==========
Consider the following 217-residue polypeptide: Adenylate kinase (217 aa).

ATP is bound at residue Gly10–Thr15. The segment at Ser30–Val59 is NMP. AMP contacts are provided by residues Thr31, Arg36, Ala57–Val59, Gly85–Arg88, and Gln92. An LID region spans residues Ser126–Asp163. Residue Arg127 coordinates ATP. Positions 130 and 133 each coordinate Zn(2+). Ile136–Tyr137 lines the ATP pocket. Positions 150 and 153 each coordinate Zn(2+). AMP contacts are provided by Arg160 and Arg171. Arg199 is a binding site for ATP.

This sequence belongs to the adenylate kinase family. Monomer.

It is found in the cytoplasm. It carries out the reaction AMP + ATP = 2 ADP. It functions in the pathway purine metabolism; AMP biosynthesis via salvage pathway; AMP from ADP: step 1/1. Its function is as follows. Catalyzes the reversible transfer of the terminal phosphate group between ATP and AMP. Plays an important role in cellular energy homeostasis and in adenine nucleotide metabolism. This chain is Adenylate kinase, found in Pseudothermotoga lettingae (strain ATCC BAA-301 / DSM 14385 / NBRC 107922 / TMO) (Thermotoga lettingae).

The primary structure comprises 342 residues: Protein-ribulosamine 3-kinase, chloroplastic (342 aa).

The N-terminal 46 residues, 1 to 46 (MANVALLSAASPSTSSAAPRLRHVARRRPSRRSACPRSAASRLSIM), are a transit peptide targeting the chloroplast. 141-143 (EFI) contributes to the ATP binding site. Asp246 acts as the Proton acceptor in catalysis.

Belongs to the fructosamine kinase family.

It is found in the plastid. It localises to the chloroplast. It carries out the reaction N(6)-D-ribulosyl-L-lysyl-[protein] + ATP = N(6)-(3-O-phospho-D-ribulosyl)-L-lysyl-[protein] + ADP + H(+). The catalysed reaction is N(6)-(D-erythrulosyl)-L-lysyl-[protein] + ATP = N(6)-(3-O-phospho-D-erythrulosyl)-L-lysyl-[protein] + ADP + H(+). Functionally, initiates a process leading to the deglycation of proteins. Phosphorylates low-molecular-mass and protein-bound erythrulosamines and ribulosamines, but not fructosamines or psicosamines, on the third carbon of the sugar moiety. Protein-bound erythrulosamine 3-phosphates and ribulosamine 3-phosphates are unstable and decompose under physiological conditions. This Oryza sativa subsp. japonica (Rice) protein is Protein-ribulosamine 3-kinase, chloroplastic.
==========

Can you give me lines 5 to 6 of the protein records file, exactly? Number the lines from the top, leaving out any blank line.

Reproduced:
The primary structure comprises 342 residues: Protein-ribulosamine 3-kinase, chloroplastic (342 aa).

The N-terminal 46 residues, 1 to 46 (MANVALLSAASPSTSSAAPRLRHVARRRPSRRSACPRSAASRLSIM), are a transit peptide targeting the chloroplast. 141-143 (EFI) contributes to the ATP binding site. Asp246 acts as the Proton acceptor in catalysis.